RECENTLY I made the case that major development is desecrating large swathes of our area of outstanding natural beauty and has consistently failed to build to local need, particularly affordable homes for locals to buy.
The conclusion being that we need a completely fresh approach to planning in The South Hams.
I believe the key to unlocking this conundrum is far simpler than you might imagine. If we value the appearance of our towns and the older housing of the past, why do we find it so hard to see the solution staring us in the face? Our towns evolved gradually house by house. Those houses were usually built next to the previous one and it is no surprise they looked quite different from their neighbours. This is because each house was built for a local family with their own unique tastes and, because that house was potentially their forever home, an enormous amount of love and attention was applied to the details.
In fact, looking at our beautiful old towns it suggests there was quite the competition to build the most attractive house on the street.This is exactly what we should be going for. The advantages of local self-build don’t stop at the improved outward appearance of homes either. Let’s take a look at the numbers.
A mainstream developer roughly works on a model of “thirds”, meaning a third for land costs, a third for build costs and a third for profit. So, if a local self-builder wants to build their own home the cost should be at least a third less than a home built for them by a developer for profit. But we can go further still.
The land itself only becomes worth a great deal once planning permission is granted, which is in the gift of SHDC. However, if we look at what is happening, that uplift is also passing by our community.
For example, I understand the Marlborough neighbourhood plan had an “evolving” vision for their village on land that they identified on their outskirts.
However, once it was adopted into the JLP it was snapped up by developers and a 50-home major development scheme was submitted ready to go.
Now, if the council were to have bought this earmarked land before it became officially adopted into the JLP, then the council would gain control of it at a time when it also costs significantly less, before planning is granted.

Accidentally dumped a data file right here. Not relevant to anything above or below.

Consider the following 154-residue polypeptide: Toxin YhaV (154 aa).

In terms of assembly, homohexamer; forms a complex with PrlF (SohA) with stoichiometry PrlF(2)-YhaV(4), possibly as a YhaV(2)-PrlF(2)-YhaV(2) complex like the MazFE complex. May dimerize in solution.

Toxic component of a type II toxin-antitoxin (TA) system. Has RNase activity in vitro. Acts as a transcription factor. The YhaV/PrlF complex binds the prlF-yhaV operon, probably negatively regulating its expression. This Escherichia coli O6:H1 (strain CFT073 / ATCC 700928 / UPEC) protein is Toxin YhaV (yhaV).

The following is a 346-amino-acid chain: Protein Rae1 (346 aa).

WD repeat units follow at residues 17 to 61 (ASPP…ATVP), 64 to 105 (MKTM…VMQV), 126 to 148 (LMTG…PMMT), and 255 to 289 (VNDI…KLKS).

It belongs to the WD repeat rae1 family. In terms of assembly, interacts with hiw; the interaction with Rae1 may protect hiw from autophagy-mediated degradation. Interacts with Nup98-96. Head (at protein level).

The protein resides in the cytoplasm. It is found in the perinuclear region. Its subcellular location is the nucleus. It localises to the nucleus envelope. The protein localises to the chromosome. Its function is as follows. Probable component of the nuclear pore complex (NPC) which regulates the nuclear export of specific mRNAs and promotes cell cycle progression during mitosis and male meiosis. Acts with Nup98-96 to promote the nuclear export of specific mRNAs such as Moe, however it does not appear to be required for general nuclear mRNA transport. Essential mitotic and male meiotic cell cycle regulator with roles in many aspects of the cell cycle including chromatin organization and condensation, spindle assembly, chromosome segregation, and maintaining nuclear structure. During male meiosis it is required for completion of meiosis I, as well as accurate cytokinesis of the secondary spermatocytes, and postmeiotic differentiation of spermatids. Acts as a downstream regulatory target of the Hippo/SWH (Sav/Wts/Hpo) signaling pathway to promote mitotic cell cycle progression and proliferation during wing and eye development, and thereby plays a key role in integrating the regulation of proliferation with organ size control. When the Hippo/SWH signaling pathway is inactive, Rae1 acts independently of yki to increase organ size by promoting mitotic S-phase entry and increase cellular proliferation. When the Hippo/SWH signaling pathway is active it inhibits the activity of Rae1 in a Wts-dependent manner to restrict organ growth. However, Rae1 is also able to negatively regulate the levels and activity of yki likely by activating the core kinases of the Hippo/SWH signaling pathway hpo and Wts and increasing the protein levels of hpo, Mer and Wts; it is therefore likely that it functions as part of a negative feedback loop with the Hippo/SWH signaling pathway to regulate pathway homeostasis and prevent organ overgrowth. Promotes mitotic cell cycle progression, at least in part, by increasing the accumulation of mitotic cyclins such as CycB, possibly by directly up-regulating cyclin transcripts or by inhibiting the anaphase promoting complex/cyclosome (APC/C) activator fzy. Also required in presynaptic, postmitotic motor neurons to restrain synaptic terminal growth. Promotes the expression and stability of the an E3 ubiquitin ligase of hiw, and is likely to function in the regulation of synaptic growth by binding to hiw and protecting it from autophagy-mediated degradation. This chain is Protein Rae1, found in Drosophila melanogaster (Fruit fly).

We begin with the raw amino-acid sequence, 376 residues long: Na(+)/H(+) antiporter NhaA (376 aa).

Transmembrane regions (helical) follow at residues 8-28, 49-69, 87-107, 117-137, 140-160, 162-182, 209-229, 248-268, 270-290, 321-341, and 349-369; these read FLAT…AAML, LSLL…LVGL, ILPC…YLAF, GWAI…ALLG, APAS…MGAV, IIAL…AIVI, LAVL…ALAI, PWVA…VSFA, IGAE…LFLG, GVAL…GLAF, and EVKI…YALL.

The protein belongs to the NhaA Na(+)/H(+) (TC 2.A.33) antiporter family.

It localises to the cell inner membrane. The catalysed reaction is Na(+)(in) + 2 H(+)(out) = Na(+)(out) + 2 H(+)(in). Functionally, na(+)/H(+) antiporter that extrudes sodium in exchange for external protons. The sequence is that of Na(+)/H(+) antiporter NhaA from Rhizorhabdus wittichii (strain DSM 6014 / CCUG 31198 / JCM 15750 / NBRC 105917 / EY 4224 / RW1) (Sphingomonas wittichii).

Even if the council had purchased the land and simply sold it off to today’s developers, at least that financial uplift would remain with the community and the council. Also, as the seller, they would at least have some leverage over the design of what would be built there.
Let’s assume we don’t insist on any local covenant or primary residency either, then the on-market value would not be hindered at resale. This means all the capital passes through our locals’ first, instead of by passing them altogether, as happens now. If mainstream developers don’t have restrictive covenants, why should our locals who are building to their local need first and far more beautifully? And there’s more still. Regional developers invariably bring their own team of builders in from out of the area, but our local self-builder would almost certainly use a local builder they know and trust, providing jobs for residents.
We’ve all seen what our own tradesman can do when they are supporting their local community and building with social purpose.
Just watch an episode of DIY SOS.
It’s time we stopped this generic major development that simply by-passes our communities and is in contradiction to our own planning policies.
Instead, we must favour smaller local schemes and self-build projects, which allow our towns to evolve as they should, meet local need completely and return our towns and villages to their residents, who have been disenfranchised for too long.